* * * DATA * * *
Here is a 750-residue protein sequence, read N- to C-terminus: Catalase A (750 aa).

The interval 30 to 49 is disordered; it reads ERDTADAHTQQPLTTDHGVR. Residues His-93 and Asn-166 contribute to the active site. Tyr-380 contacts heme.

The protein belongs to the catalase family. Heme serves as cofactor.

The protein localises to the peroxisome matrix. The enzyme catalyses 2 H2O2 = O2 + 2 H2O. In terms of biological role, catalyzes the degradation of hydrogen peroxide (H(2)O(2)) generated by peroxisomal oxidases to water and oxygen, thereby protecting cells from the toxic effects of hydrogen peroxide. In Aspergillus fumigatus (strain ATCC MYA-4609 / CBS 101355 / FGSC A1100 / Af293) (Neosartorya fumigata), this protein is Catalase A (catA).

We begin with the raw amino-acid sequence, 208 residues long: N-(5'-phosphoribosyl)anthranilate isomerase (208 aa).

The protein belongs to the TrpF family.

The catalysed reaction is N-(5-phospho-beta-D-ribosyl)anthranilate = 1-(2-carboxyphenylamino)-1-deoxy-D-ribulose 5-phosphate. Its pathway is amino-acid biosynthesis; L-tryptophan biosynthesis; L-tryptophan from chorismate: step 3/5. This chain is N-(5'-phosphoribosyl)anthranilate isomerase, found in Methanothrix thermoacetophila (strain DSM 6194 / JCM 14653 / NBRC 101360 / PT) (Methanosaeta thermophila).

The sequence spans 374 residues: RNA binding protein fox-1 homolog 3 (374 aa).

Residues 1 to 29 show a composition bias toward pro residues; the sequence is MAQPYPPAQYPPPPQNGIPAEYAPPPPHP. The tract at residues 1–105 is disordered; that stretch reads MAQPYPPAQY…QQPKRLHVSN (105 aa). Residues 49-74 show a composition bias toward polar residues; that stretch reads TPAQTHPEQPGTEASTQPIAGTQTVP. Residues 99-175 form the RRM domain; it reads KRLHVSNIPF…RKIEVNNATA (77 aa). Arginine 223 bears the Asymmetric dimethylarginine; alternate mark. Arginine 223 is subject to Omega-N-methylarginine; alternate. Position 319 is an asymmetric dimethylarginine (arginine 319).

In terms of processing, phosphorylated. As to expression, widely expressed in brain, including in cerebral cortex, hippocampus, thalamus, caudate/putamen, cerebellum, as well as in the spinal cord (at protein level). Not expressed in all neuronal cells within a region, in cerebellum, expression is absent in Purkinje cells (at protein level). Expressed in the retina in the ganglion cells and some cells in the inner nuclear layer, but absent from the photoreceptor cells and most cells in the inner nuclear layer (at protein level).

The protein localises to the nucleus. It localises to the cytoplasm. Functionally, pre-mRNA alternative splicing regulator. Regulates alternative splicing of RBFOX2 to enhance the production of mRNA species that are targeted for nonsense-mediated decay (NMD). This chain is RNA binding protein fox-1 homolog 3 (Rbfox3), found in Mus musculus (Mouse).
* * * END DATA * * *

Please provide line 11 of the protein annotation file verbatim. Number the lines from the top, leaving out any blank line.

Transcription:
The protein localises to the nucleus. It localises to the cytoplasm. Functionally, pre-mRNA alternative splicing regulator. Regulates alternative splicing of RBFOX2 to enhance the production of mRNA species that are targeted for nonsense-mediated decay (NMD). This chain is RNA binding protein fox-1 homolog 3 (Rbfox3), found in Mus musculus (Mouse).